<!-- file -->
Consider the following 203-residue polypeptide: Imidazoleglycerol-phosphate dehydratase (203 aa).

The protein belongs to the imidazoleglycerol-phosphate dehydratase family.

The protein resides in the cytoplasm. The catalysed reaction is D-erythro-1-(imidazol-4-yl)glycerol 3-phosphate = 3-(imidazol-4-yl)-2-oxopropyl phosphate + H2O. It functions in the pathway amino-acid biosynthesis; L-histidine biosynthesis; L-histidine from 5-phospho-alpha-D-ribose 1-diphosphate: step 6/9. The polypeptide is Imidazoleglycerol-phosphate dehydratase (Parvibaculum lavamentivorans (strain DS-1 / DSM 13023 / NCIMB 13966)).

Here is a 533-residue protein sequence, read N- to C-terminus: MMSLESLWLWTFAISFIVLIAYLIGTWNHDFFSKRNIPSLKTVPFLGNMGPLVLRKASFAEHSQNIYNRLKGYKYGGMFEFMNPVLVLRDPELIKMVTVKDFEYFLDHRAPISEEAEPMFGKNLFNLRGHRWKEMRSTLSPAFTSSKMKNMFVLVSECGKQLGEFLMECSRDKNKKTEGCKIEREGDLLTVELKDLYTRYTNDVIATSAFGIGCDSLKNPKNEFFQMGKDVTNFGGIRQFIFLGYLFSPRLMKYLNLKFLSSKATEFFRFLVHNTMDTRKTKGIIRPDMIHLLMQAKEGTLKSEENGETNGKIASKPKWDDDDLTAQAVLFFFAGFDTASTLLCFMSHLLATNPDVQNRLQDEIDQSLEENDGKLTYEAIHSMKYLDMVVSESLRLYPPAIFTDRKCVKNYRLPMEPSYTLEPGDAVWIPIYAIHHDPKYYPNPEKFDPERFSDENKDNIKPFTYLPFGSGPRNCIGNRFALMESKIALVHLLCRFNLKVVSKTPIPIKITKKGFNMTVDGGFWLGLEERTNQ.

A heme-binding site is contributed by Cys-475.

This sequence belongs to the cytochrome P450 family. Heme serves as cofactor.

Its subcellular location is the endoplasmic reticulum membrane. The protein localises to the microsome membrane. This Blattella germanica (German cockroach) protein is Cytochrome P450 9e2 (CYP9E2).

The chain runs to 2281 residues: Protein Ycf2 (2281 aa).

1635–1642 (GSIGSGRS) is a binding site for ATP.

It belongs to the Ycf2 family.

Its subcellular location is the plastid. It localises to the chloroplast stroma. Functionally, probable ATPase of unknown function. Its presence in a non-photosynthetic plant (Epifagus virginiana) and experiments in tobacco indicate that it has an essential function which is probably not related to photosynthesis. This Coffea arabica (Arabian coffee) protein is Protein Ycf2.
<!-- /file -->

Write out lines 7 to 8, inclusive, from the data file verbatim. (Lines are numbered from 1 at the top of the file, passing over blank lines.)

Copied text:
Its subcellular location is the endoplasmic reticulum membrane. The protein localises to the microsome membrane. This Blattella germanica (German cockroach) protein is Cytochrome P450 9e2 (CYP9E2).

The chain runs to 2281 residues: Protein Ycf2 (2281 aa).